Chapter 7 is the first of two on discourse analysis, this one on so-called Hallidayan (better SFL) approaches. This chapter is particularly disappointing for its imbalance and its failure to present SFL adequately. From the outset, Campbell wishes to distinguish discourse analysis from “more traditional modes of exegesis” and see it as “complementary” (p. 149). I grant that they are not the same, but his framing of the issue makes discourse analysis seem like a potential added extra, when it is (regardless of the framework) an encompassing way of speaking about language use—which I would think would be central to any meaningful exegesis. Campbell’s summary of four major schools of discourse analysis is drawn from a chapter that I wrote, which has now been expanded in a further article with Andrew Pitts to identify five major schools (Currents in Biblical Research 6.2  214-55, esp. 240-41). My only major disagreement with his presentation (besides overlooking what has become a fifth school) is his criticism of SFL discourse analysis for failing to be “‘mapped’ into ancient Greek” (p. 151; a comment he essentially repeats on pp. 159, 160 and 161). Campbell is wrong here on two fronts. First, SFL has been “mapped” onto ancient Greek by a significant number of people (not least Reed, but also Westfall, Porter, etc.), and the second is that using various linguistic frameworks with varying languages is not based upon a process of simply mapping onto a language, but it requires reconceptualization. This too has been done by several scholars. Campbell makes it seem like Halliday himself should have worked on Greek, when in fact he has done nothing with Greek that I know of (see p. 175). When Campbell turns to exemplifying SFL discourse analysis, he claims that, “For Halliday, the central concern of discourse analysis is cohesion” (p. 152). For many discourse analysts of various schools, their primary interest is cohesion or its equivalent (see below); however, that is not entirely true of SFL, where all of the functions of language are important, even if cohesion (the textual function) has received serious attention. Campbell seems ambivalent in his criticism of SFL’s view of cohesion. Whereas he cites one set of criticisms, he also seems to endorse a statement by another scholar that recognizes that Halliday and Hasan’s view of cohesion has been widely accepted (it has). I think that the volume that Campbell cites on discourse cohesion in classical studies is worth examination, but it is far from the latest word on cohesion by either those in SFL or some others who have utilized cohesion in Greek studies. In fact, it is in some ways a rather limited attempt.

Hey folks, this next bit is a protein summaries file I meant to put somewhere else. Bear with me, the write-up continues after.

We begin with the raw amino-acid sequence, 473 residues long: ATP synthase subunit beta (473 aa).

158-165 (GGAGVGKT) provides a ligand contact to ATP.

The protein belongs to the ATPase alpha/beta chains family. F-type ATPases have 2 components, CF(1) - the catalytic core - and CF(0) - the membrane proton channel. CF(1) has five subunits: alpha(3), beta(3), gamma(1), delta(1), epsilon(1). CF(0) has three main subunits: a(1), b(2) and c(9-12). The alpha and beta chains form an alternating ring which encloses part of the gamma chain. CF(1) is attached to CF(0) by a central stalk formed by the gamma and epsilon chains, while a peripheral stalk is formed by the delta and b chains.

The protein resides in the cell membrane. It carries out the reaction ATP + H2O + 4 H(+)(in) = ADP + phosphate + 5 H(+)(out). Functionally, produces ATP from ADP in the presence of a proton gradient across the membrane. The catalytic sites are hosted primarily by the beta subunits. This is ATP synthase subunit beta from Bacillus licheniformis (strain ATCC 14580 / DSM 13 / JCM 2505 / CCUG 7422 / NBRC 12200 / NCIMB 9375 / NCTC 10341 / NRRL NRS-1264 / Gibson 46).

The second of the two chapters on discourse analysis focuses on Stephen Levinsohn and Steven Runge. The fact that this chapter is twice as long as the previous one and concentrates specifically on two individuals who have done similar work in New Testament studies is odd and probably reflects an unfortunate bias on Campbell’s part—especially as very few strong discourse analyses have been produced using either Levinsohn or Runge. There are reasons for this, as Campbell’s presentation shows. Campbell positions Levinsohn as following the Prague school of linguistics (with an unhelpful footnote that offers little access into this school [p. 163], and errors in many other footnotes). Campbell’s presentation of Levinsohn is basically a series of short paragraphs on topics, and not really a good guide to his overall framework. This is perhaps because Levinsohn does not really have a framework (he claims to be eclectic), but the gist is the distinction between semantics and pragmatics, found in many linguists. Overall, Levinsohn’s approach, as characterized by Campbell, offers ad hoc comments on a haphazard variety of linguistic features, many of them at the lower ranks (clause or below). I agree with several of Campbell’s criticisms of Levinsohn, although I would not equate “sentence grammar” with “traditional grammar,” and I would not necessarily equate cross-linguistic typology with nineteenth-century comparative philology.